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OCA1BOculocutaneous Albinism, Type IB
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In its first step, the enzyme converts tyrosine amino acid into dihydroxy phenylalanine (DOPA) and then to DOPAquinone.1 Phenotypically, the TYR gene defect is categorized into OCA1A and OCA1B. OCA1A patients completely lack tyrosinase activity, while in OCA1B condition the enzyme shows reduced activity.
Clinically it is sub-categorized into OCA1A characterized by complete loss of tyrosinase activity and OCA1B characterized by reduced enzyme activity4.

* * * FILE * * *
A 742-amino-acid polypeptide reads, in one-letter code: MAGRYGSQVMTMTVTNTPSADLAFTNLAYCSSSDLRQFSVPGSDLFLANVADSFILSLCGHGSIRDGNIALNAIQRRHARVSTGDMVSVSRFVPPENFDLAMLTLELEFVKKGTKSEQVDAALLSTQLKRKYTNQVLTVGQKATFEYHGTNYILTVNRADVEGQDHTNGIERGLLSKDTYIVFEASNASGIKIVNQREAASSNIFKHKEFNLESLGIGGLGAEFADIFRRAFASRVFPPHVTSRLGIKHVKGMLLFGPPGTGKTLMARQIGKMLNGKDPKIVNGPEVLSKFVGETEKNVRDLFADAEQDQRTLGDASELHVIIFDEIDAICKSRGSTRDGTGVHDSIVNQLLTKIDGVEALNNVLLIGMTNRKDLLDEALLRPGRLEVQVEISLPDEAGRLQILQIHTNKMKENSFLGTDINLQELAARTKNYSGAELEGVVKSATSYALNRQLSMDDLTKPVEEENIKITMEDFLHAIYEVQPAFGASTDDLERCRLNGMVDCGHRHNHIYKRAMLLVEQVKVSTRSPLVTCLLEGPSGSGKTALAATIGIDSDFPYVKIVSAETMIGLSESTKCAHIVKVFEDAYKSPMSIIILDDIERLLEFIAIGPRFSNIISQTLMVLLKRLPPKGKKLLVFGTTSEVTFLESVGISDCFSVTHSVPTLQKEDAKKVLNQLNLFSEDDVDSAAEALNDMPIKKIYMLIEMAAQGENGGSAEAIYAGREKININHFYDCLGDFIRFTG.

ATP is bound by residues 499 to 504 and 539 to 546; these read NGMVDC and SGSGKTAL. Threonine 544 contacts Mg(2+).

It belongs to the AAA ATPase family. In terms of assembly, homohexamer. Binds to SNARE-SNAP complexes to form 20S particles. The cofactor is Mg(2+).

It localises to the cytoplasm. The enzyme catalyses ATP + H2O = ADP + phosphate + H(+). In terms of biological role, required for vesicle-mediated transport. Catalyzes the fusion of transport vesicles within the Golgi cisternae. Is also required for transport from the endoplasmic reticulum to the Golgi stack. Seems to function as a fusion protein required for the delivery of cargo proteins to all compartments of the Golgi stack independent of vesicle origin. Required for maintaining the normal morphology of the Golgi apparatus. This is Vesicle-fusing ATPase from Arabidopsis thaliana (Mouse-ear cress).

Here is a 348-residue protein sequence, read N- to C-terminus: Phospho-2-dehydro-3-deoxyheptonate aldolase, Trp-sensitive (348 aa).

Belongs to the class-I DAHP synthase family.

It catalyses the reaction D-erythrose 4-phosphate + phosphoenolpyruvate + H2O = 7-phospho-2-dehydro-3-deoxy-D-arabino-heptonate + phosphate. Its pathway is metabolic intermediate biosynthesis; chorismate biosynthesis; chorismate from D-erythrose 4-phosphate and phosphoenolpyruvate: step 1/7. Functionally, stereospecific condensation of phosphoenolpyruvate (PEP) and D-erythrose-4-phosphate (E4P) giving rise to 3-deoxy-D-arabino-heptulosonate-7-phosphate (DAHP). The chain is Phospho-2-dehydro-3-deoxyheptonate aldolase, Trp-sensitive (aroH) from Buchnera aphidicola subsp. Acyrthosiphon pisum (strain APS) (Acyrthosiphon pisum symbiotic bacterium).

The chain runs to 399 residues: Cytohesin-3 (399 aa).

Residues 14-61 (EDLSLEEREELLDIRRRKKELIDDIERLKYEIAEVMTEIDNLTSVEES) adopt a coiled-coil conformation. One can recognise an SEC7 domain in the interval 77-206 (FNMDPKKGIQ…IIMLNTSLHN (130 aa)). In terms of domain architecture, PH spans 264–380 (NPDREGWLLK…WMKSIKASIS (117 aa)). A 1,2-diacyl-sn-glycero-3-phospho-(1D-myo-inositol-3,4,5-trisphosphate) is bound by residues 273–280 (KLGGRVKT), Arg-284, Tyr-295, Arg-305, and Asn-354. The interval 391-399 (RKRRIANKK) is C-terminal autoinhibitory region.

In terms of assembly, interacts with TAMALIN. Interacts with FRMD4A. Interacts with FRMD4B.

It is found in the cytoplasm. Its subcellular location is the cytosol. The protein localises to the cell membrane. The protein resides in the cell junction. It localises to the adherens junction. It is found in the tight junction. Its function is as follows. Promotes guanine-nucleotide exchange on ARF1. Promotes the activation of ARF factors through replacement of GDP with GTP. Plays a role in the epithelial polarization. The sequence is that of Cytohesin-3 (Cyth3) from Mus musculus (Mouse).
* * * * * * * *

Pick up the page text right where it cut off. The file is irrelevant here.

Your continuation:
These include OCA1B (affected individuals are born with white skin and hair but develop some pigment with age and express less severe ocular findings than in OCA1A), OCA1TS (tyrosinase is temperature-sensitive and active in cooler regions of the body resulting in a phenotype similar to that of the Siamese cat) and platinum OCA (small amounts of pigment accumulate in the hair and eyes in late childhood resulting in a silver tinge).